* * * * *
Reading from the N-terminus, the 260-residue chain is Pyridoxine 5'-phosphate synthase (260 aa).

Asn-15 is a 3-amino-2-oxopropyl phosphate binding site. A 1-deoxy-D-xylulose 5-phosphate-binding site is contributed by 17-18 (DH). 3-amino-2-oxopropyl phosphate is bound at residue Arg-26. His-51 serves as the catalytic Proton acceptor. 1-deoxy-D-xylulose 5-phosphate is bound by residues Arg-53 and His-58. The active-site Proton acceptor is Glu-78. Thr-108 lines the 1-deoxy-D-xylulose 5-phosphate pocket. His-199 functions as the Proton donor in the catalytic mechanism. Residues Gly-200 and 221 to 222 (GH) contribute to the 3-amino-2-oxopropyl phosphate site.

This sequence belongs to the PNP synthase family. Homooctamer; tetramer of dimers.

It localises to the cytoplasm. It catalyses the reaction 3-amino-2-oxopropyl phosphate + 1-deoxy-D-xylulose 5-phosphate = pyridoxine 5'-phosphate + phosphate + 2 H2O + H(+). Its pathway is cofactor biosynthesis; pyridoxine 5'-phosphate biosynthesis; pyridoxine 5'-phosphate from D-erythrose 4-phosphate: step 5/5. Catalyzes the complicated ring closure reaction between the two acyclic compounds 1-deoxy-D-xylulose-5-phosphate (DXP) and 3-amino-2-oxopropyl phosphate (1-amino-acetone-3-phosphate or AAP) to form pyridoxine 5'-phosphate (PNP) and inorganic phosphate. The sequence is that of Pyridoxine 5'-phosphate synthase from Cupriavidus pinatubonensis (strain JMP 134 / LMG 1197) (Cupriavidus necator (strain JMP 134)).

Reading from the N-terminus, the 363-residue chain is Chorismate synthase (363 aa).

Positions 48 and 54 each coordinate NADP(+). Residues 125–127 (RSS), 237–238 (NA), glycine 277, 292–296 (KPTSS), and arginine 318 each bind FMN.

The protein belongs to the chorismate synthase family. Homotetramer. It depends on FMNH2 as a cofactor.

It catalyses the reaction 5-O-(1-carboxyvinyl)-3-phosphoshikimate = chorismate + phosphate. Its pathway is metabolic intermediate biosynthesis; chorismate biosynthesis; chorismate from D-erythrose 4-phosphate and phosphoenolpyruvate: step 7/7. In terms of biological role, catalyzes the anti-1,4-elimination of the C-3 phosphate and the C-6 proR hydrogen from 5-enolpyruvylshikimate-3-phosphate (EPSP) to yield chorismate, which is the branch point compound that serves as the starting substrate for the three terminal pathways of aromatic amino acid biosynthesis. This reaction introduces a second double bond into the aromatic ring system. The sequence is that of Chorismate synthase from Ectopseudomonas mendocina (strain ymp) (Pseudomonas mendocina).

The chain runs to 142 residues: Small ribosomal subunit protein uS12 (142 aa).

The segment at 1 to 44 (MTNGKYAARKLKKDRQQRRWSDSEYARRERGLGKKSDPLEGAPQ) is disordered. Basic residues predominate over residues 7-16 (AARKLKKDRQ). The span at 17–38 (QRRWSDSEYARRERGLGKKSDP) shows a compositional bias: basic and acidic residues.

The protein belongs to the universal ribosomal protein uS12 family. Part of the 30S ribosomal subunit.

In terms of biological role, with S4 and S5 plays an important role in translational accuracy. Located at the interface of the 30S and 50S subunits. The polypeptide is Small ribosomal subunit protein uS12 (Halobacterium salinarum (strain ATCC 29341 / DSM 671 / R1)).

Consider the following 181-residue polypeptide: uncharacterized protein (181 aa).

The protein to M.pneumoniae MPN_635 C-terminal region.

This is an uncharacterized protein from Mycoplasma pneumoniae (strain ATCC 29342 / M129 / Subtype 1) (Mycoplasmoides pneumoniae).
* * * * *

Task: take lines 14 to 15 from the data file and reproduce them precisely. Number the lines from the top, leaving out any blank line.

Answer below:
The protein to M.pneumoniae MPN_635 C-terminal region.

This is an uncharacterized protein from Mycoplasma pneumoniae (strain ATCC 29342 / M129 / Subtype 1) (Mycoplasmoides pneumoniae).